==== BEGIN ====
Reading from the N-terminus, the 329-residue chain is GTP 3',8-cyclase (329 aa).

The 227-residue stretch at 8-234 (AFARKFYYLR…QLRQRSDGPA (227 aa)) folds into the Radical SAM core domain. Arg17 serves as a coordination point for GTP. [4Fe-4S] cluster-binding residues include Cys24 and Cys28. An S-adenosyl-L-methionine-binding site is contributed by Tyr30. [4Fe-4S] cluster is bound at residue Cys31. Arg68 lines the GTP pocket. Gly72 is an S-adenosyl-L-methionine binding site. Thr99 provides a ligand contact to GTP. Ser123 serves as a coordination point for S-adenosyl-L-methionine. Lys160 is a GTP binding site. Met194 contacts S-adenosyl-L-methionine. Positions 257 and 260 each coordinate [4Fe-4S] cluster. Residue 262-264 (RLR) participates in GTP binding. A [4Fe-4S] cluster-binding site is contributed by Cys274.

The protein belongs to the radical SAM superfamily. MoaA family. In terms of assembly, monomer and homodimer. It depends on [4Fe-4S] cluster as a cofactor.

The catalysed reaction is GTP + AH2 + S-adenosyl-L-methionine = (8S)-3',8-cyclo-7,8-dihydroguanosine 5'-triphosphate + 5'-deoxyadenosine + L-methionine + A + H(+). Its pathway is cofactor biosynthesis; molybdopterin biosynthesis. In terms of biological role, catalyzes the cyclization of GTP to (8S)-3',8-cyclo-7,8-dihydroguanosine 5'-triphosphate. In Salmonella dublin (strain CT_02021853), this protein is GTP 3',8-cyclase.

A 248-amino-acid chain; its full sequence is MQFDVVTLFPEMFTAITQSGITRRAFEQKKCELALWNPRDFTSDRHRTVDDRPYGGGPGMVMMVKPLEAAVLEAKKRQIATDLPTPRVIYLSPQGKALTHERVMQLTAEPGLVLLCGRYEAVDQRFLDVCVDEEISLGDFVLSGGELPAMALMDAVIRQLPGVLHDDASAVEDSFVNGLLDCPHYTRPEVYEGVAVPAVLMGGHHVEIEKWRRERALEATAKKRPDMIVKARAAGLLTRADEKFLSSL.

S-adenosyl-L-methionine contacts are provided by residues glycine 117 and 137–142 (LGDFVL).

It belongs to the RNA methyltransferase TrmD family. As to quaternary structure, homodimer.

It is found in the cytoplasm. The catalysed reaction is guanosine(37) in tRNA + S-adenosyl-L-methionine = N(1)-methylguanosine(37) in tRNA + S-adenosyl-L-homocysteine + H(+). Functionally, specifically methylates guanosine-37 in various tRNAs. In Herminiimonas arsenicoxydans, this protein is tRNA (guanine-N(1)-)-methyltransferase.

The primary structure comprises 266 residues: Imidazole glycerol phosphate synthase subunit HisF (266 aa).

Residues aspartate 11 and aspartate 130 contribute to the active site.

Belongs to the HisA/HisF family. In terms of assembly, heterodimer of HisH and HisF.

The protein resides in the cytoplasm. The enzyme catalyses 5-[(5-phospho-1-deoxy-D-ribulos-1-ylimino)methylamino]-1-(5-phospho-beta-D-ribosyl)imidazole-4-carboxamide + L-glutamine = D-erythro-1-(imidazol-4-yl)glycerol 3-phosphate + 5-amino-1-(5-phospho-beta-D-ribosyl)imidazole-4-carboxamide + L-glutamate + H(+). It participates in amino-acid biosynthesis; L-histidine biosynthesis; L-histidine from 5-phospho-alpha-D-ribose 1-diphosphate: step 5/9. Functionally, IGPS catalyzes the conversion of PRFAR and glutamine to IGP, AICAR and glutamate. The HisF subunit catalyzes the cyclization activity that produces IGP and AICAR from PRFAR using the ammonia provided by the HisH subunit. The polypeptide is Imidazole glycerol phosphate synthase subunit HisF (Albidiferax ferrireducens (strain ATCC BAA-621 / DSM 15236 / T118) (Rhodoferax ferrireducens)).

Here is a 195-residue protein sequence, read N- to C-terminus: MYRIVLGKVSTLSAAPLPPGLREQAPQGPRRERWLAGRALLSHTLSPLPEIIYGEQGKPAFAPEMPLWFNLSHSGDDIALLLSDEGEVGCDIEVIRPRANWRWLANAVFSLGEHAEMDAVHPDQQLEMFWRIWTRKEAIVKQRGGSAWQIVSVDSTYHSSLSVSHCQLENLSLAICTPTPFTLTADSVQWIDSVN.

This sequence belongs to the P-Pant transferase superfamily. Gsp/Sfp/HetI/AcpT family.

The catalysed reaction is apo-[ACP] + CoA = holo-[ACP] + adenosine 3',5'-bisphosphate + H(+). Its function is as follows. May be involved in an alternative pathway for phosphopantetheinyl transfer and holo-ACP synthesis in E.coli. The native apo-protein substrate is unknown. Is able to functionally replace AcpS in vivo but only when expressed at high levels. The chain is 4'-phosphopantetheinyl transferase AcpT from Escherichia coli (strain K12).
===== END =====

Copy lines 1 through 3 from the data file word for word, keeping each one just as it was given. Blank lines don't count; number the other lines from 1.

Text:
Reading from the N-terminus, the 329-residue chain is GTP 3',8-cyclase (329 aa).

The 227-residue stretch at 8-234 (AFARKFYYLR…QLRQRSDGPA (227 aa)) folds into the Radical SAM core domain. Arg17 serves as a coordination point for GTP. [4Fe-4S] cluster-binding residues include Cys24 and Cys28. An S-adenosyl-L-methionine-binding site is contributed by Tyr30. [4Fe-4S] cluster is bound at residue Cys31. Arg68 lines the GTP pocket. Gly72 is an S-adenosyl-L-methionine binding site. Thr99 provides a ligand contact to GTP. Ser123 serves as a coordination point for S-adenosyl-L-methionine. Lys160 is a GTP binding site. Met194 contacts S-adenosyl-L-methionine. Positions 257 and 260 each coordinate [4Fe-4S] cluster. Residue 262-264 (RLR) participates in GTP binding. A [4Fe-4S] cluster-binding site is contributed by Cys274.

The protein belongs to the radical SAM superfamily. MoaA family. In terms of assembly, monomer and homodimer. It depends on [4Fe-4S] cluster as a cofactor.